The Enid News and Eagle, Enid, OK

Local and State News

July 20, 2013

Mission of Mercy heading to Enid: Dental exams, fillings, extractions set Feb. 7-8

ENID, Okla. — On Feb. 7 and 8, Chisholm Trail Expo Center will be the scene of an event that will draw people from across the state Oklahoma and quite possibly Kansas and the Texas panhandle as well.

Dentists, hygienists, dental assistants, medical assistants and plenty of other volunteers will set up shop in the Expo Center and spend all day giving dental exams, extractions, fillings, root canals and teeth cleanings on a first-come, first-served basis in a two-day event known as Oklahoma Mission of Mercy.

There are no eligibility or income requirements for those who are treated — they need only be in need of dental care. Organizers expect to provide free dental care to nearly 2,000 children and adults, averaging about $550 worth of treatment per patient.

It will be the fifth OKMOM event. The first OKMOM happened in 2010 at Tulsa. The following years, OKMOM was held in Oklahoma City, McAlester and Lawton.

Major sponsors are Oklahoma Dental Association, Oklahoma Dental Foundation and Delta Dental of Oklahoma Oral Health Foundation, but additional sponsors will be needed to cover the $149,000 budget.

Local donations of about $60,000 will be needed to cover expenses.

United Way of Enid and Garfield County has given an $8,000 venture grant toward OKMOM.

Dental equipment rental will cost $35,000; supplies will cost $40,000;  other equipment rental will cost $20,000; food and beverages will cost $18,000; administration of volunteers will cost $10,000; publicity will cost $8,000; lodging and transportation for ODA staff and trainers will cost $8,000; printing expenses for forms and post-operative instructions will cost $5,000; security will cost $4,000; and entertainment for patients waiting for treatment will cost $1,000.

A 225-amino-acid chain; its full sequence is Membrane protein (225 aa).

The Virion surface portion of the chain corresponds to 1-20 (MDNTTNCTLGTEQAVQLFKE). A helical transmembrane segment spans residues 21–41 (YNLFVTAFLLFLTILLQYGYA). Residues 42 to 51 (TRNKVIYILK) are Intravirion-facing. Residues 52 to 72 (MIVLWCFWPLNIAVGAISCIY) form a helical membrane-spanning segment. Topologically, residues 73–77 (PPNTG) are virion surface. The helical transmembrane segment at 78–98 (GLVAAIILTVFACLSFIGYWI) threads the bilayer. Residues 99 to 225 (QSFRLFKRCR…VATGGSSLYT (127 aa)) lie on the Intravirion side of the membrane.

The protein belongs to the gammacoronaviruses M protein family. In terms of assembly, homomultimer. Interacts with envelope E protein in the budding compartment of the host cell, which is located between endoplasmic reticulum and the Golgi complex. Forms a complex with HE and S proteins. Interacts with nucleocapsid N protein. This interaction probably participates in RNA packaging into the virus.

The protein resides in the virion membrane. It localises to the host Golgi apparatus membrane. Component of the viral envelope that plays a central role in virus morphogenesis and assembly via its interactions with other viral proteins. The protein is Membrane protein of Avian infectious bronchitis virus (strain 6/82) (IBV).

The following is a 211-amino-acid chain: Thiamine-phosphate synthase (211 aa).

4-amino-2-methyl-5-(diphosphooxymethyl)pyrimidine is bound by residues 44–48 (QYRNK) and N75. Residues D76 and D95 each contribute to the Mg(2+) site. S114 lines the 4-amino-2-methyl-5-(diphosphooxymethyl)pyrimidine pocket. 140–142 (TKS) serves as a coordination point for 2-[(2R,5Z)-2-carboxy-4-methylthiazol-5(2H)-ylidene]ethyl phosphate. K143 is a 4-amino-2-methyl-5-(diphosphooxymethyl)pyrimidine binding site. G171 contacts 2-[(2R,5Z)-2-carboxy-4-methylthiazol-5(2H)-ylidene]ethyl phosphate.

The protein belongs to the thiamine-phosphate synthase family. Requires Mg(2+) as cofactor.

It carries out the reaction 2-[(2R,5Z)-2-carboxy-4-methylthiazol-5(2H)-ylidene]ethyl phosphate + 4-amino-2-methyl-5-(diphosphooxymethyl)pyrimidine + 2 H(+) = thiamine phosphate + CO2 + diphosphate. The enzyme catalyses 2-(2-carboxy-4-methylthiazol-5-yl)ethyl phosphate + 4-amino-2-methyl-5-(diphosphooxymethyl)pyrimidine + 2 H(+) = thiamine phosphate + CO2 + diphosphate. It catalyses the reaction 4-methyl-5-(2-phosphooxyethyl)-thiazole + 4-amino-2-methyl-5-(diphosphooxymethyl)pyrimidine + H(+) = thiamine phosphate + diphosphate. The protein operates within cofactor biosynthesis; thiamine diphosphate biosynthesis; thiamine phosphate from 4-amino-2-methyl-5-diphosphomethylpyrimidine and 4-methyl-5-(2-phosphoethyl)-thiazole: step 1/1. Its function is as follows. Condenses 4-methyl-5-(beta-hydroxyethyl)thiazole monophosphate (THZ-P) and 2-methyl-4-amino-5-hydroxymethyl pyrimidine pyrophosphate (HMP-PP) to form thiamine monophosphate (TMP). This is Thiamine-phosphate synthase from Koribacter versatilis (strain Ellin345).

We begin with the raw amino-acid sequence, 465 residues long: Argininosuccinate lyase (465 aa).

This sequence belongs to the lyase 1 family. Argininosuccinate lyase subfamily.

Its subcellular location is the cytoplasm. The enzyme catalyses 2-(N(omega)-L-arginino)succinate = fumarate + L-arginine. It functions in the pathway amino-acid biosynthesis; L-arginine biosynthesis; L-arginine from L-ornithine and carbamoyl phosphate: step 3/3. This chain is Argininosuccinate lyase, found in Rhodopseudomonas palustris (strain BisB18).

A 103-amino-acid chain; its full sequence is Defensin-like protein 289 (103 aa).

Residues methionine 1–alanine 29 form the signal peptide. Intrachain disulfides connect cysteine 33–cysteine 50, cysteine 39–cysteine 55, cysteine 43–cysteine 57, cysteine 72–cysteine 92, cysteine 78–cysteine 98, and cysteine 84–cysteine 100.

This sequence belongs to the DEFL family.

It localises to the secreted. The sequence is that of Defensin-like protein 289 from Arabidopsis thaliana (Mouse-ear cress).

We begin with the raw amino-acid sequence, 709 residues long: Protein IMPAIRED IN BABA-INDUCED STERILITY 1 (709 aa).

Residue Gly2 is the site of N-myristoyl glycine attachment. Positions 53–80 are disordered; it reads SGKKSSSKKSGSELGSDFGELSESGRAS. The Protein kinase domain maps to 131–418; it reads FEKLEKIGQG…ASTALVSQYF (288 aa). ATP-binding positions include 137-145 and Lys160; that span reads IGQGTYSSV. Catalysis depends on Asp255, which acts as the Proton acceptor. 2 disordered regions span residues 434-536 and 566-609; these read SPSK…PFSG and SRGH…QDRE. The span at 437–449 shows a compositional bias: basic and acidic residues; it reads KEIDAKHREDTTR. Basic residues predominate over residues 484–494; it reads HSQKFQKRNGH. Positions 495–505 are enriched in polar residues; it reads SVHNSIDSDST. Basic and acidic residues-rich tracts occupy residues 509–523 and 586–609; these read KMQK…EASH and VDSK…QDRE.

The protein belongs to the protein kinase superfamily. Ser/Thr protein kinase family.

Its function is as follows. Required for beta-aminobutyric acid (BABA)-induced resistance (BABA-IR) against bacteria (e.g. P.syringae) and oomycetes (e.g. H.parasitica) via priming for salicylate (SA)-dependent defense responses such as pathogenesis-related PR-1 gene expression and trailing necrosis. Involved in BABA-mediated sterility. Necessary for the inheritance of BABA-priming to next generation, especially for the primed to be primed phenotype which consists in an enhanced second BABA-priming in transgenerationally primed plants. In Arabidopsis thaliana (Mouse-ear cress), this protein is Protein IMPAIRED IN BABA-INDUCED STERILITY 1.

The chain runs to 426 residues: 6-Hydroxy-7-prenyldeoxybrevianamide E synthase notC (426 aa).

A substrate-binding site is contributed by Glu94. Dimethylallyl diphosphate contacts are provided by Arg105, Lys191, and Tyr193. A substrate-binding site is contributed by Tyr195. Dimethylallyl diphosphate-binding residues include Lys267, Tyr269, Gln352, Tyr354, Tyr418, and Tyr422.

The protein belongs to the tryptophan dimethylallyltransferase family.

Already donations toward OKMOM — both cash and in-kind — are being accepted. Kristen Kelly, special projects manager for ODA, said the OKMOM website, okmom .org, soon will have an online donation payment option.

“They can also donate in-kind and we ask them to fill out a form with an estimated value,” Kelly said.

Checks can be mailed to OKMOM, 317 NE 13th St., Okla. City, OK 73104. All donations are tax-deductible.

Enid dentists Tim and Chris Fagan, Erin Roberts, Jarrod Lack, Lee Tefft, Larry Kiner and Jim Mabry are among those who have volunteered at OKMOM events in the past. This time, about 200 dentists and about 100 dental students will come to Enid from all over the state.

With them will be about 100 hygienists and 50 dental hygiene students, 250 dental assistants, and 100 dental assistant students.

“We need about 1,000 volunteers to help us as well,” said Dr. Tim Fagan, the Enid dentist who currently is president of the Oklahoma Dental Association. “We like to have an escort for every patient, to help guide them through it and keep them from being overwhelmed.”

Translators, electricians, equipment movers, forklift operators, plumbers, security personnel, entertainers, emergency medical technicians, nurses, physicians, runners, clerks, pharmacists, pharmacy technicians, cooks, food servers and the like will be needed.

“This is like a little community going on, so we’ll be feeding people,” Fagan said. “It’s more efficient for the staff to step into a room and eat than to leave to go eat.”

Volunteer sign-up for OKMOM will begin Oct. 15. To volunteer to help, go to okmom.org in October and sign up.

Fagan said volunteers can sign up for shifts or all day, one day or both.

“We’re spending about $160,000, but we’re providing over $1 million in dental services,” Fagan said. “That’s a pretty good return on the money.”

On the days of the event, the clinic will open to patients at 5 a.m. and patients will be admitted until the capacity for the day has been met.

“Typically we try to serve about a thousand patients a day,” Kelly said.

Often OKMOM goes on into the evening.

“When the patient comes in, they go through dental and medical triage,” Kelly said.

“Because of the number of people we’ll see, we try to identify the most urgent need the patient has and take care of that,” Fagan said.

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